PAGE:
Education: 9. Update on Vermont’s Comparative Cost of Education

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On October 20, 2017, The Informed Vermonter published a summary of Vermont’s per pupil pre-K through12 education expenditures and compared them to the same costs incurred in other states and the country as a whole.

All the data in that article was based on the US Census Bureau’s annual Public Education Finance survey for the 2013/2014 school year. In June 2017, the US Census Bureau published an updated survey for the 2014/2015 school year, the results of which will be reviewed below.

Year-Over-Year Comparison

The US average total expenditure per K-12 pupil was $11,392 for the year ended June 30, 2015, up 3.5% from 2014. In Vermont, the total expenditure per pupil was $18,039, representing a 6.2% increase over the prior year. A more detailed analysis of Vermont’s education costs is provided below.

Vermont Per Pupil K-12 Education Spending: 2014 vs. 2015 ($)

Expense Category Year Ended June 30, 2014 Year Ended June 30, 2015 % Change
Total Per Pupil Expenditures 16,988 18,039 +6.2%
Salaries & Wages 9,760 10,270 +5.2%
Instruction 10,165 10,823 +6.5%
-Salaries 6,564 6,880 +4.8%
-Benefits 2,756 3,017 +9.5%
Total Support Services 6,285 6,652 +5.8%
-Pupil Support 1,423 1,506 +5.8%
-Instructional Staff Support 772 838 +8.5%
-General Administration 386 407 +5.4%
-School Administration 1,191 1,288 +8.1%

Source: US Census Bureau, Public Education Finance: 2015, June, 2017

In 2015, Vermont had the sixth highest total per pupil education expenditures in the country. The top ten states are as follows:

States with the Highest Per Pupil Education Expenditures: 2015 ($)

 

State Total Per Pupil Expenditures
New York 21,206
Alaska 20,172
Washington D.C. 19,396
Connecticut 18,377
New Jersey 18,235
Vermont 18,039
Wyoming 16,055
Massachusetts 15,592
Rhode Island 15,179
Pennsylvania 14,717

Source: US Census Bureau, Public Education Finance: 2015, June, 2017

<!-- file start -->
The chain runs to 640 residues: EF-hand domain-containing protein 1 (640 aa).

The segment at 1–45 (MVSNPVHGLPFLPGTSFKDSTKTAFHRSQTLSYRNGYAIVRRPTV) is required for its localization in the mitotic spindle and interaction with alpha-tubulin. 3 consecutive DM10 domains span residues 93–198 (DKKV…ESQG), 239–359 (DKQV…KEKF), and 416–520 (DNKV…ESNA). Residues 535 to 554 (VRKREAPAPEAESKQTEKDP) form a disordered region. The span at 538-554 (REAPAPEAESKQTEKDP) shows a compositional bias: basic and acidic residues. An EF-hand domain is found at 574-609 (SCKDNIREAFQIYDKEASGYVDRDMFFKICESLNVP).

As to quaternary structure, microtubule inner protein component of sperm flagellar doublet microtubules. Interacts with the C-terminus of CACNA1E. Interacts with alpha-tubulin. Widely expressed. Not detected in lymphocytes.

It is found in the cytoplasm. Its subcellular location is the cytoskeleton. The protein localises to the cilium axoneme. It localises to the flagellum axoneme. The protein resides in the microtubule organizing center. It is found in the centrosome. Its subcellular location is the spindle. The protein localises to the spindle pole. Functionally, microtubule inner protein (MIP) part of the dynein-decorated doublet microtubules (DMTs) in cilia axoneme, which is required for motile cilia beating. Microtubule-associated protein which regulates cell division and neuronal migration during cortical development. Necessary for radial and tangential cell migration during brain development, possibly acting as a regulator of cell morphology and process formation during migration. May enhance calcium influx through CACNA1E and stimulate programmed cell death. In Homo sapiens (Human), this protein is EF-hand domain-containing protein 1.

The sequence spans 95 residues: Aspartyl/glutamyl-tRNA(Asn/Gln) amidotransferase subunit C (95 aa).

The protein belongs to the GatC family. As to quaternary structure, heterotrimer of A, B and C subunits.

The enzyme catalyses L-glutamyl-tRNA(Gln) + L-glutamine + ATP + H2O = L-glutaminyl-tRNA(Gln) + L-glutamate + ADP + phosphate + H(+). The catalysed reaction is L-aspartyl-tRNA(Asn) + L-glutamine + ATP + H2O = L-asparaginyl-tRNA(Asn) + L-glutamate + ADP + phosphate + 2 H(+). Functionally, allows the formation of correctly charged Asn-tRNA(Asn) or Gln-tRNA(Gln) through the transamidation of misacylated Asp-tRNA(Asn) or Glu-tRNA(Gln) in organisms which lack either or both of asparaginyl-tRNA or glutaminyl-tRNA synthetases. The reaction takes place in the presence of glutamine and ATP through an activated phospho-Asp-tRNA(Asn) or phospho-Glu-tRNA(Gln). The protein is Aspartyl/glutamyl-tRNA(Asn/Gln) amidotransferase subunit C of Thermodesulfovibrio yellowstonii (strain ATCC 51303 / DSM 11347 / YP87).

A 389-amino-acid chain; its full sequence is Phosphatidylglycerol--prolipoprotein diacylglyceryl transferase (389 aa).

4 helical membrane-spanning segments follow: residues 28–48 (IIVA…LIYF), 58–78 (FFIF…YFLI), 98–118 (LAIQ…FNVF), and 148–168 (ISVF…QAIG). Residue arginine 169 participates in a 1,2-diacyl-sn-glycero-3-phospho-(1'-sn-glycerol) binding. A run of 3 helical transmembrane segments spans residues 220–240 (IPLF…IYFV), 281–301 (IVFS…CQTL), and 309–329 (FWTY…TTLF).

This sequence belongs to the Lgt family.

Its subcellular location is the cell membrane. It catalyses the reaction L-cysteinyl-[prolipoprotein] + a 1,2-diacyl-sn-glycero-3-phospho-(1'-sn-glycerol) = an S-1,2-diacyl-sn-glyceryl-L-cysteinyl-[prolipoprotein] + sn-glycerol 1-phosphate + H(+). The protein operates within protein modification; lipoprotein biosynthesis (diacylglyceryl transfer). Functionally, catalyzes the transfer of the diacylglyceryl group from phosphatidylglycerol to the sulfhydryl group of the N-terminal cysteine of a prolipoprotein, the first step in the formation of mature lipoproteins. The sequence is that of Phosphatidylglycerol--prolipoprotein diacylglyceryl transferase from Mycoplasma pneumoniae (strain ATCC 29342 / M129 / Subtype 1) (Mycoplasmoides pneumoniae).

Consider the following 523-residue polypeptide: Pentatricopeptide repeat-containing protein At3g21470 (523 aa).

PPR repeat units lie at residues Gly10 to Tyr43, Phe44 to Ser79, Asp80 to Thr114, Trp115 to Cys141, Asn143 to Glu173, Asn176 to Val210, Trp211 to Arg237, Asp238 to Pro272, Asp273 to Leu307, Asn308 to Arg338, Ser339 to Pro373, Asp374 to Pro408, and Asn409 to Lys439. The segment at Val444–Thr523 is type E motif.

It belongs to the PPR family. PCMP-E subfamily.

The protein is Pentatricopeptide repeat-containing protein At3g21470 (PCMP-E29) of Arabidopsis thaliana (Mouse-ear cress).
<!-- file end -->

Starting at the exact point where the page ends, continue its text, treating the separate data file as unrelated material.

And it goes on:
While Vermont’s total per pupil expenditures ranked number six in 2015, in terms of education expenditures per $1,000 of personal income, Vermont ranked number three at $58.49. Basically, Vermont spent 5.85% of its total personal income on pre-K through 12 education is 2015.

Like last year, it is instructive to compare Vermont’s education expenditures to the country as a whole and to the neighboring state of New Hampshire, which ranks number eleven in the country and has somewhat better education outcomes than Vermont.

Comparative Per Pupil Education Expenditures: 2015 ($)

 

Category Vermont New Hampshire USA Average Vermont vs. USA Average
Total Expenditures Per Pupil 18,039 14,697 11,392 +58%
Total Salaries & Wages 10,270 8,052 6,640 +55%
Instruction 10,823 9,190 6,903 +57%
-Salaries 6,880 5,795 4,472 +54%
-Benefits 3,017 2,581 1,795 +68%
Total Support Services 6,652 5,127 4,007 +66%
-Pupil Support 1,506 1,145 651 +131%
-Instructional Staff Support 838 471 540 +55%
-General Administration 407 529 216 +88%
-School Administration 1,288 838 626 +106%

Source: US Census Bureau, Public Education Finance: 2015, June, 2017

Key Observations

Vermont’s Cost Per Pupil Continues to Increase: The data above dates back to 2014 and 2015. Since then, the number of pre-K through 12 students in Vermont has continued to decrease, from 79,513 in 2014 to 77, 078 in 2016. The Agency of Education estimates the number to have declined to 76,220 in 2017. During the same period, the audited General Education expenditures grew from $1.803 billion in fiscal year 2014 to $1.996 billion in fiscal year 2017. Since 2014, the number of students has declined by 3,293 while expenses increased by $192 million.

Staffing Levels Have failed to Keep Pace With a Declining Student Population: Total Salaries & Wages Per Pupil, at $10,832, exceed the national average by 55% and New Hampshire by 27.5%. Total staff-to-student ratios are very high in Vermont.

Vermont’s Administrative Costs are Especially High: Total Support Service Costs exceed the national average by 66%, with School Administration Costs 106% higher. Vermont’s School Administration Costs exceed New Hampshire’s by 54%.

The Actual Expenditures are Higher: The Census Bureau data outlined above EXCLUDE the cost of adult education programs and other community services provided by schools.

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